New Year’s Resolutions

 “Stay glad. Keep hoping machine running. Love everybody. Make up your mind.”

New Year’s resolutions. I don’t tend to make them if I’m honest. But this year is different. I’ve been reflecting over the past year of my life a lot over the last few weeks and have definitely come to resolutions in several key areas of my life. But these may be a subject for a future post – not now. What might be of more interest to those of you reading this is a look at some of the more unusual resolution lists from the diaries, letters, and personal effects of cultural icons. Some are wise, some are witty and some are very moving. But they all have something that will likely echo in each of us :

JONATHAN SWIFT
Writing in A Tale of a Tub in 1699, at the age of 32, Jonathan Swift — best-known as the author of Gulliver’s Travels — compiled a list of 17 aspirations for his far future, titled “When I come to be old.” Focusing on wisdom, humility, patience, and justice, the list brings to mind Benjamin Franklin’s famous thirteen virtues, penned around the same time.

swiftlist

When I come to be old. 1699.
Not to marry a young Woman.
Not to keep young Company unless they reely desire it.
Not to be peevish or morose, or suspicious.
Not to scorn present Ways, or Wits, or Fashions, or Men, or War, &c.
Not to be fond of Children, or let them come near me hardly.
Not to tell the same story over and over to the same People.
Not to be covetous.
Not to neglect decency, or cleenlyness, for fear of falling into Nastyness.
Not to be over severe with young People, but give Allowances for their youthfull follyes and weaknesses.
Not to be influenced by, or give ear to knavish tatling servants, or others.
Not to be too free of advise, nor trouble any but those that desire it.
To desire some good Friends to inform me wch of these Resolutions I break, or neglect, and wherein; and reform accordingly.
Not to talk much, nor of my self.
Not to boast of my former beauty, or strength, or favor with Ladyes, &c.
Not to hearken to Flatteryes, nor conceive I can be beloved by a young woman, et eos qui hereditatem captant, odisse ac vitare.
Not to be positive or opiniative.
Not to sett up for observing all these Rules; for fear I should observe none.

SUSAN SONTAG
In 1972, 39-year-old Susan Sontag noted in her diary:

Kindness, kindness, kindness.
I want to make a New Year’s prayer, not a resolution. I’m praying for courage.

Then, in early 1977, she resolved:

Starting tomorrow — if not today:
I will get up every morning no later than eight. (Can break this rule once a week.)
I will have lunch only with Roger [Straus]. (‘No, I don’t go out for lunch.’ Can break this rule once every two weeks.)
I will write in the Notebook every day. (Model: Lichtenberg’s Waste Books.)
I will tell people not to call in the morning, or not answer the phone.
I will try to confine my reading to the evening. (I read too much — as an escape from writing.)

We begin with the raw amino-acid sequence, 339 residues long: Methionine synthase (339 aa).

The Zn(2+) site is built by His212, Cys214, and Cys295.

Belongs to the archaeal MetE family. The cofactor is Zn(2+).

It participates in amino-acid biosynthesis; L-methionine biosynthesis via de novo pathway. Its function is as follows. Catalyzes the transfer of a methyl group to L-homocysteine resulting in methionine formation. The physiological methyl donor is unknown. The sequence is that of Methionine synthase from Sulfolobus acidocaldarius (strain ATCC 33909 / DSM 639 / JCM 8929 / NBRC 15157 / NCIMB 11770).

I will answer letters once a week. (Friday? — I have to go to the hospital anyway.)

MARILYN MONROE
In the winter of 1955, a 29-year-old Marilyn Monroe resolved in her leather-bound address book to do things better. The list comes from Fragments, the fantastic tome that gave us Monroe’s moving unpublished poetry.

marilyn1marilyn2

Must make effort to do

Must have the discipline to do the following –

z — go to class — my own always — without fail
x — go as often as possible to observe Strassberg’s other private classes
g — never miss actor’s studio sessions
v — work whenever possible — on class assignments — and always keep working on the acting exercises
u — start attending Clurman lectures — also Lee Strassberg’s directors lectures at theater wing — enquire about both
l — keep looking around me — only much more so —observing — but not only myself but others and everything — take things (it) for what they (it’s) are worth
y — must make strong effort to work on current problems and phobias that out of my past has arisen — making much much much more more more more more effort in my analisis. And be there always on time — no excuses for being ever late.
w — if possible — take at least one class at university — in literature –
o — follow RCA thing through.
p — try to find someone to take dancing from — body work (creative)
t — take care of my instrument — personally & bodily (exercise)
try to enjoy myself when I can — I’ll be miserable enough as it is.

WOODY GUTHRIE
In 1942, 30-year-old Woody Guthrie penned a 33-point compendium of “New Years Rulin’s.” The list, originally featured here in 2011, is equal parts brave and vulnerable, brimming with a kind of heart-warming earnestness we’ve come to be tragically cynical about. 

woodyguthrie

  1. Work more and better
  2. Work by a schedule
  3. Wash teeth if any
  4. Shave
  5. Take bath
  6. Eat good — fruit — vegetables — milk
  7. Drink very scant if any
  8. Write a song a day
  9. Wear clean clothes — look good
  10. Shine shoes
  11. Change socks
  12. Change bed cloths often
  13. Read lots good books
  14. Listen to radio a lot
  15. Learn people better
  16. Keep rancho clean
  17. Dont get lonesome
  18. Stay glad
  19. Keep hoping machine running
  20. Dream good
  21. Bank all extra money
  22. Save dough
  23. Have company but dont waste time
  24. Send Mary and kids money
  25. Play and sing good
  26. Dance better
  27. Help win war — beat fascism
  28. Love mama
  29. Love papa
  30. Love Pete
  31. Love everybody
  32. Make up your mind
  33. Wake up and fight

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